Multi-rail designs allocate the total available amperage across two or more “PCB.” As shown above. The little challenge to be faced here is in balancing the load across multiple rails.
In a multi-rail PSU, the +12V power supply has a separate individual circuit for lines such as PCIe and your EPS CPU connector or the SATA connector has another circuit.
There’s no effective difference in safety between single-rail and multi-rail PSUs.
When choosing a power supply unit, you’ll want to ensure the model in question has all the necessary connectors.
Starting off with the big 24 pin connector main motherboard power cable. On modern power supplies, this will either be a straight 24 pin connector, or a 20+4 pin connector. Some motherboards only require a 20 pin motherboard power connection, in which case you would only plug in the 20 pins.
Coming to the 8 pin EPS connector for the CPU, this would be connected to the motherboard just beside the CPU labelled something similar to “CPU_PWR1”, you should check your manual for details. This would generally be in a 4+4 manner.
Most modern GPUs these days require an external power source from the PSU, GPUs with power requirement up to 75W don’t need an external power for example NVIDIA GTX 1050 do not require any external power source and can directly run from the power from the PCIe slot.
The GPUs that require power are in the form of 6 pin or 8 pin connectors, some power-hungry cards such as GTX Titan X may require both 6 pin and 8 pin connectors for stating a minimum PSU of 600W.
This is one of the most important aspects of building a Desktop. You can get all the parts and components right and perfect for your build, but managing the cables is one hell of a task. You should try to get the perfect length of cables and arrange it in such a way that your build looks cable free.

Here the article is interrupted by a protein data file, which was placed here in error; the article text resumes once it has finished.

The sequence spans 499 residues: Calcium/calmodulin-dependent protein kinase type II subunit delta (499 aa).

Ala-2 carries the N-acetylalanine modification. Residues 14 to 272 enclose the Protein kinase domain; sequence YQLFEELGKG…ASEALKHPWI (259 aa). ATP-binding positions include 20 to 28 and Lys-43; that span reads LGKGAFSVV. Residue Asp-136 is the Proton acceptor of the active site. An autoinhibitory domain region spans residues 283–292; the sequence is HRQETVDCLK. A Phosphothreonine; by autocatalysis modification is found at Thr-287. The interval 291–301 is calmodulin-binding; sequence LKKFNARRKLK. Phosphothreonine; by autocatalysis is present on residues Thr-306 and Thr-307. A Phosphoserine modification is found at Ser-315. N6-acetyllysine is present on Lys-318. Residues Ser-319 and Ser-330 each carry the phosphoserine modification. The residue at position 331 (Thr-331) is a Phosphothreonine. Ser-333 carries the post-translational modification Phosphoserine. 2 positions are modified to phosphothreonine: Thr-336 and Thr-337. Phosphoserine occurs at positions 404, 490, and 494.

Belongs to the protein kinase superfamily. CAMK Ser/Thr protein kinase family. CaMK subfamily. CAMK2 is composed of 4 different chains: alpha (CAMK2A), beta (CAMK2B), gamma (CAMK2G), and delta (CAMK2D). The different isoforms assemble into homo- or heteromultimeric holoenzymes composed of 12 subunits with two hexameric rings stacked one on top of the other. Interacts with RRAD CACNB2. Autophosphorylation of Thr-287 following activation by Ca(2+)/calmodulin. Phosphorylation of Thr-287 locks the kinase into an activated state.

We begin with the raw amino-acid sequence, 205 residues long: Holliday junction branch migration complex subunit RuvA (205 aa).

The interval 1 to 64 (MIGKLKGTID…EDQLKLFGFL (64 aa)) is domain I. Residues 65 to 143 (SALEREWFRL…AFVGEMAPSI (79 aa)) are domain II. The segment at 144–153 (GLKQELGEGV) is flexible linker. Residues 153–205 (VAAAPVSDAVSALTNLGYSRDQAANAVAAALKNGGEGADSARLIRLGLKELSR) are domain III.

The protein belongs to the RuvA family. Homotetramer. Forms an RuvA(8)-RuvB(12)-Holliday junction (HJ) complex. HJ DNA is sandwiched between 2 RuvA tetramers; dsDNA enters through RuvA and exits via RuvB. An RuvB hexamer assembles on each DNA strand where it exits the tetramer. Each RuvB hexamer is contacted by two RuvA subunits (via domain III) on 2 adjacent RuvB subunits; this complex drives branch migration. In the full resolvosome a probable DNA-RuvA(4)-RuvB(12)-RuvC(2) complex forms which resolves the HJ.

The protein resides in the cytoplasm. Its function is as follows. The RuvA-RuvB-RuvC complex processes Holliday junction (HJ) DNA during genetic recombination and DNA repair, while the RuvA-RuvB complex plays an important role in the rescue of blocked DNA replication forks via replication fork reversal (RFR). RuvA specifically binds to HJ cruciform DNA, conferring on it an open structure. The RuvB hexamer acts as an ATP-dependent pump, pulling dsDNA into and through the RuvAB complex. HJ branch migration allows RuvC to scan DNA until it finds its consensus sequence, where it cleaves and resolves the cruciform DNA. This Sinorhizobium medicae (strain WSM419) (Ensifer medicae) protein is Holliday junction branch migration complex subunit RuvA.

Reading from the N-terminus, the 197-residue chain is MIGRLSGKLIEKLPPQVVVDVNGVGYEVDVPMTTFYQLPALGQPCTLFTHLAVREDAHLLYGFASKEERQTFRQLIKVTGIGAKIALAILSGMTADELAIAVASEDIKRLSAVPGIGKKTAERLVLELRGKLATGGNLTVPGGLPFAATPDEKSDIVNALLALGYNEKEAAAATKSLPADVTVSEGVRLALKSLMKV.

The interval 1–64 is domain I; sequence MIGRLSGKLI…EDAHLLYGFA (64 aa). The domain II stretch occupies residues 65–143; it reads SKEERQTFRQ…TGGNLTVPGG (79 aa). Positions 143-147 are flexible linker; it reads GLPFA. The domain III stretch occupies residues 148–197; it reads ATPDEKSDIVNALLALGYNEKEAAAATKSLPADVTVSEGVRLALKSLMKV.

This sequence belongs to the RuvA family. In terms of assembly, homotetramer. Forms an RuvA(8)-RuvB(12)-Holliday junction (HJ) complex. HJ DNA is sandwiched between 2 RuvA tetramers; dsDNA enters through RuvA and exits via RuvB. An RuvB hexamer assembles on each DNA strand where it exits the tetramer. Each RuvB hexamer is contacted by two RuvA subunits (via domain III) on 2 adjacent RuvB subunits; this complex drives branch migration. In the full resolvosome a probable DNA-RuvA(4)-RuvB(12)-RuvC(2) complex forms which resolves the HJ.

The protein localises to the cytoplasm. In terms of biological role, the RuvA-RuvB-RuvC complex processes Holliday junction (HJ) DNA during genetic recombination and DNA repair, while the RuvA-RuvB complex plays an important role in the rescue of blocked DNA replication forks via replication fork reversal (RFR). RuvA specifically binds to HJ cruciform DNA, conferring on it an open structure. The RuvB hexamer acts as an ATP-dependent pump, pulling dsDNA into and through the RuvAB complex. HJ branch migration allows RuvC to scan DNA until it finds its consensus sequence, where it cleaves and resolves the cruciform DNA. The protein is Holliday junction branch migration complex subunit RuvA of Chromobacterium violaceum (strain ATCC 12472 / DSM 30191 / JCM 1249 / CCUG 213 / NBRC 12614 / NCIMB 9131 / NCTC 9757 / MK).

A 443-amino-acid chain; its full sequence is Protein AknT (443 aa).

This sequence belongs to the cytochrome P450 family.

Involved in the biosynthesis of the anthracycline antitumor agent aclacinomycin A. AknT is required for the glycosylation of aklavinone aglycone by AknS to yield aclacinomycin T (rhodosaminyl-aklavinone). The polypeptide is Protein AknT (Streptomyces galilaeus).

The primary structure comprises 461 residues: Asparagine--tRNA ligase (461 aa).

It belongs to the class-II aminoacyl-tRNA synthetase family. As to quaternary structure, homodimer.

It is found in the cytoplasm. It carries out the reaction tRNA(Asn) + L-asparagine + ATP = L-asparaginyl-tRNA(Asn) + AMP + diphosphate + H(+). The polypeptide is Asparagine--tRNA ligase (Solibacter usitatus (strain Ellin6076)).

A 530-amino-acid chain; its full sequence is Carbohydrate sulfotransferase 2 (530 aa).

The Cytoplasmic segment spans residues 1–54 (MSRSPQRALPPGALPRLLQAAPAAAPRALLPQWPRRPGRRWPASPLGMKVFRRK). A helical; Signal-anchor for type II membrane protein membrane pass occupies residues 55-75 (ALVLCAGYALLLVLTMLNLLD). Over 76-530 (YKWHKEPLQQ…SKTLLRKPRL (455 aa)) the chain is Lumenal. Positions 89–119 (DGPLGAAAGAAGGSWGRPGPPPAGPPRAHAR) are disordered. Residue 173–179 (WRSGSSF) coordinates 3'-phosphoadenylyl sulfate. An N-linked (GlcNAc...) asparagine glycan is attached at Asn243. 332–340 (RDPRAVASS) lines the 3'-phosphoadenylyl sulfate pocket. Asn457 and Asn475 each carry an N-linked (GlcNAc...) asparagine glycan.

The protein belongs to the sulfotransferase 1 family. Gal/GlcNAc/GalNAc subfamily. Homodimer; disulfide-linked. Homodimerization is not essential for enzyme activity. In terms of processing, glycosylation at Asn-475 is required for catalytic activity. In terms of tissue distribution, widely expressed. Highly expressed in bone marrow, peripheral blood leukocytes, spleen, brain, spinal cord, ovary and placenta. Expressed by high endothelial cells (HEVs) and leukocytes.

Convoluted cable management requires longer cables. Using a massive case such as the Corsair 1000D with a PSU that doesn't have long enough cables. You'll end up having to use extensions. So prefer using a modular power supply which would allow you to use third party long cables instead of using extensions.
Modularity is much needed for PSUs these days, where the connector cables can be attached to and removed from the back of the unit depending on the power requirements of the PC’s components.
The main advantage of a modular PSU is that it is very easy to decrease cable clutter, as the unused cables won’t be taking up any space inside the case. This simplifies cable management and can also improve airflow, resulting in better cooling.
The wattage is definitely the most important part, and the PSU needs to have the right connectors in order for it to be compatible with your PC, but that doesn’t mean that you shouldn’t think about the other non-essential stuff.
On a final note, always make sure to get your PSU from a reliable brand such as Corsair or Cooler Master and avoid obscure ones that don’t inspire confidence.
You might be tempted to save a few bucks by getting a cheaper power supply, but it is best to play safe because a malfunction can destroy critical components of your system, so better safe than sorry.